Students are also following words from left to right, top to bottom, and page by page. (RF.K3a ) They are seeing and understanding that words are separated by spaces in print as they trace and then write them. (RF.K3d)
I specifically choose common high-frequency words in the easy readers and repeat them through out the booklets so that simply via repetition students learn them. (the, of, to, you, she, he, my, is, are, a, do, does, it, etc.) This is also a Common Core State Standard: (RF.K3c)
Children TRACE the words in the sentences as well as the shape and then write the shape word and draw the shape on the oval pumpkin, which they also trace.
Because of the spatially placed shapes, the last page has the pumpkin turning into a Jack-O-Lantern.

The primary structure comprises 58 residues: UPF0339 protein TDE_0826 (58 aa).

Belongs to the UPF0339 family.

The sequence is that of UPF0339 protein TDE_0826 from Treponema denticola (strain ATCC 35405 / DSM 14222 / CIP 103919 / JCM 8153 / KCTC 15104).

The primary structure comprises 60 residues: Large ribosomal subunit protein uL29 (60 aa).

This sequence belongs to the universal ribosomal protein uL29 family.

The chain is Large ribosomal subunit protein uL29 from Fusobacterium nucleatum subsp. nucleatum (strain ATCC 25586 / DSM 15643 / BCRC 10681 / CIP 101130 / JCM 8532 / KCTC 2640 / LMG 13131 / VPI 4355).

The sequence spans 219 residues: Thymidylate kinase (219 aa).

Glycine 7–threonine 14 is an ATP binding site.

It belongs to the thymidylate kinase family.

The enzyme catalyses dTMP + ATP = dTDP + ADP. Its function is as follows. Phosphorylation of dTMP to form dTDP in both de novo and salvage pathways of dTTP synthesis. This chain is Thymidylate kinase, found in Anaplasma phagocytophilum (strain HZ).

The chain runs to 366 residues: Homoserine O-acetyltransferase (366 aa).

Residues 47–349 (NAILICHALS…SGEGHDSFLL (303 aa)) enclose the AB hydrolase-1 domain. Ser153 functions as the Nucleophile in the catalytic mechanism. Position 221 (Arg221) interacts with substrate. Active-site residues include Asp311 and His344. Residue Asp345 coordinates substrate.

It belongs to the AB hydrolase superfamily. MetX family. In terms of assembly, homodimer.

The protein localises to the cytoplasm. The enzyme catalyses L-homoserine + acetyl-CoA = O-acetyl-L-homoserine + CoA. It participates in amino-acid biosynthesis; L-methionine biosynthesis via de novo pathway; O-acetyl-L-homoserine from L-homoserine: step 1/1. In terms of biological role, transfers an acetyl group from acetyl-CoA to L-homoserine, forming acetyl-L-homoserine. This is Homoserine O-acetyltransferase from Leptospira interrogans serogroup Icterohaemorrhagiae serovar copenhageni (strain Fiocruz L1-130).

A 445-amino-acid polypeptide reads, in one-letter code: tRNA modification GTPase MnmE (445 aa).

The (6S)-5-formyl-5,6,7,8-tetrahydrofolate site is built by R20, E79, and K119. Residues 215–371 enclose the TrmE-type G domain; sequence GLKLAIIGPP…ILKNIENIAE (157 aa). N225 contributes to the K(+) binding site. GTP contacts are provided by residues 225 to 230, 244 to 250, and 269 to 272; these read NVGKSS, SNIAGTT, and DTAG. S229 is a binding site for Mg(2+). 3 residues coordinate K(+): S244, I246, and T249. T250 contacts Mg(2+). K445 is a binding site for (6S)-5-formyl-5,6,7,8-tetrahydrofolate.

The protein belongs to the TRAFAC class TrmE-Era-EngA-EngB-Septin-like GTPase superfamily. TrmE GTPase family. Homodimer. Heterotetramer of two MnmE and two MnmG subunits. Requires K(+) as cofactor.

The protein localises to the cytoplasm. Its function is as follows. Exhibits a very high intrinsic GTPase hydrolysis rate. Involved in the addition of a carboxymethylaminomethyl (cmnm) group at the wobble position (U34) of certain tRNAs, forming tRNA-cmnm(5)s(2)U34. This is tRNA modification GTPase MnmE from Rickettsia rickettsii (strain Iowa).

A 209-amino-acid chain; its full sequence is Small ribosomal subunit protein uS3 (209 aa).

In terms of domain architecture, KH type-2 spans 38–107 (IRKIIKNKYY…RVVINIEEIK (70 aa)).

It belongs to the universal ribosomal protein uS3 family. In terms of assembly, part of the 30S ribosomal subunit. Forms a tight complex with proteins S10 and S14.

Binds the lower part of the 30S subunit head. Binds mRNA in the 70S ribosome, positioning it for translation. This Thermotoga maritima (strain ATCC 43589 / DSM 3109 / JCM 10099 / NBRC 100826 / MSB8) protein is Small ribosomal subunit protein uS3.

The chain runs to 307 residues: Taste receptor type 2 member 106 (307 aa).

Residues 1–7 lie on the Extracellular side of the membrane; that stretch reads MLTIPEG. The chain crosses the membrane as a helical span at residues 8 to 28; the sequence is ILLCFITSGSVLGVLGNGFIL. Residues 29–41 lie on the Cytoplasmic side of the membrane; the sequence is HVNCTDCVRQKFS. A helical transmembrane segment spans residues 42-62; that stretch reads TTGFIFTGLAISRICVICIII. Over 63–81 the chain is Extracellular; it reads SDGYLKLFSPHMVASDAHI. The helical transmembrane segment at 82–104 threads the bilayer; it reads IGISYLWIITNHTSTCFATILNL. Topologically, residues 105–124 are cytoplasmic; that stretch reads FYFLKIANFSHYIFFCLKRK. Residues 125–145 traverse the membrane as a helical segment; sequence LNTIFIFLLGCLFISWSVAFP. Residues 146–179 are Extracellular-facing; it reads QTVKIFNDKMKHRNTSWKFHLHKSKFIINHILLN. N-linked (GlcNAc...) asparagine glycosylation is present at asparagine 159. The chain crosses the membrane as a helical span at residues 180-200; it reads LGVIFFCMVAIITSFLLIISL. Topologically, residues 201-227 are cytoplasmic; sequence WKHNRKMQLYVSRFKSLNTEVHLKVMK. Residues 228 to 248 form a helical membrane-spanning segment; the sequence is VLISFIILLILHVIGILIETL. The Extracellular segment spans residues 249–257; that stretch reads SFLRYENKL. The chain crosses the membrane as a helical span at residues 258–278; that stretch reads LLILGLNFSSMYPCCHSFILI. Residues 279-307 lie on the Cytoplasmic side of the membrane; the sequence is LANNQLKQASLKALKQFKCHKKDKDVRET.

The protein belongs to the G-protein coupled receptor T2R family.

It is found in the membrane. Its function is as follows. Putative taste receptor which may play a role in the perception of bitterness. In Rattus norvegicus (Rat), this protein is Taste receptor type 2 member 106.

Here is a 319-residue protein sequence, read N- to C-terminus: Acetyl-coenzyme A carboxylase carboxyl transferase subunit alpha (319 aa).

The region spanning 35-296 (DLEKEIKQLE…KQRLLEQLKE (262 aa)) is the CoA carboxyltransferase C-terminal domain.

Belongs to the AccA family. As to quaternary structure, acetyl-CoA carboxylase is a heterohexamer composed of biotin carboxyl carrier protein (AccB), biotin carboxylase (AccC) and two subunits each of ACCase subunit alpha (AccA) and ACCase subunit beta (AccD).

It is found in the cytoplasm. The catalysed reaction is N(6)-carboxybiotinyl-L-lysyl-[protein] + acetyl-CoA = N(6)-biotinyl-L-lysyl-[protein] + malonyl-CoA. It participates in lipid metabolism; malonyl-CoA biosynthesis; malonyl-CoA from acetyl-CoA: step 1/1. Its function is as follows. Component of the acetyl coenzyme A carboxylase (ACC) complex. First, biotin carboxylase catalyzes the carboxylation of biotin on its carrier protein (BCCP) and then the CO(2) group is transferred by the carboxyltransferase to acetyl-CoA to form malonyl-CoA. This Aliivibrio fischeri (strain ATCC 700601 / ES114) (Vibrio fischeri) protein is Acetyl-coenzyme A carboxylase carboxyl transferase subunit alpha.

Take this opportunity to ask your students how the shapes are placed. Is the circle nose ABOVE the triangle teeth? Are the square eyes UNDER the rectangle stem? You have then incorporated the Common Core standand K.G.1 where "Students describe objects in the environment using names of shapes, and describe the relative positions of these objects using terms such as above, below, beside, in front of, behind, and next to. "
Younger students can trace him, older students can draw their own. (There are 2 different pages.)
Also includes 3 skill sheets about shapes, a certificate of praise, and 8-word wall-flashcards including 6-shape picture cards.